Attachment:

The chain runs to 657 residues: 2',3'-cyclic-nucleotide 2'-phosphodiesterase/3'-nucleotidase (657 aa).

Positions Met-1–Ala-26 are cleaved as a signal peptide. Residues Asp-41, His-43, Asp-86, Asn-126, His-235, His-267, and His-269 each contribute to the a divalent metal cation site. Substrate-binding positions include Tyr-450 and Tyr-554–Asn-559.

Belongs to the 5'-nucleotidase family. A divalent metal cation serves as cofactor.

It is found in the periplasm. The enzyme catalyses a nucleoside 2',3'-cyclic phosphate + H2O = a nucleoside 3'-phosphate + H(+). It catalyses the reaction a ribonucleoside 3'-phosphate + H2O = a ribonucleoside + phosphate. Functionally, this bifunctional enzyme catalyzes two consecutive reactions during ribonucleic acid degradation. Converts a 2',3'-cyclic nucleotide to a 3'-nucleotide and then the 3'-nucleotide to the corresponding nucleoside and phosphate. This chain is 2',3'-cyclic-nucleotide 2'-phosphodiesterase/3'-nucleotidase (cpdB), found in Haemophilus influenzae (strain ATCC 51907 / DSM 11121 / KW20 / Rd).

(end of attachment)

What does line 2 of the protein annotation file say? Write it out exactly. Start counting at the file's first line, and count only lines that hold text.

Positions Met-1–Ala-26 are cleaved as a signal peptide. Residues Asp-41, His-43, Asp-86, Asn-126, His-235, His-267, and His-269 each contribute to the a divalent metal cation site. Substrate-binding positions include Tyr-450 and Tyr-554–Asn-559.